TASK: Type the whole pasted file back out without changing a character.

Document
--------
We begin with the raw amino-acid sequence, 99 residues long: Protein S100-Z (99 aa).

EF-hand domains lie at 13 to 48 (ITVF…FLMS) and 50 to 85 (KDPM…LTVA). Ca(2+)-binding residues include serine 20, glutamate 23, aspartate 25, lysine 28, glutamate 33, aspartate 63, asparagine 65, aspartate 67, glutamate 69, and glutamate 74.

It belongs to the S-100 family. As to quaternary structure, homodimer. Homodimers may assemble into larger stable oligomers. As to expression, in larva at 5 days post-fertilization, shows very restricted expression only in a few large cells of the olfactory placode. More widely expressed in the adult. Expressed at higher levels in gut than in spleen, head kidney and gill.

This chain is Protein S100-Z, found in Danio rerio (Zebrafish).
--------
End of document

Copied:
We begin with the raw amino-acid sequence, 99 residues long: Protein S100-Z (99 aa).

EF-hand domains lie at 13 to 48 (ITVF…FLMS) and 50 to 85 (KDPM…LTVA). Ca(2+)-binding residues include serine 20, glutamate 23, aspartate 25, lysine 28, glutamate 33, aspartate 63, asparagine 65, aspartate 67, glutamate 69, and glutamate 74.

It belongs to the S-100 family. As to quaternary structure, homodimer. Homodimers may assemble into larger stable oligomers. As to expression, in larva at 5 days post-fertilization, shows very restricted expression only in a few large cells of the olfactory placode. More widely expressed in the adult. Expressed at higher levels in gut than in spleen, head kidney and gill.

This chain is Protein S100-Z, found in Danio rerio (Zebrafish).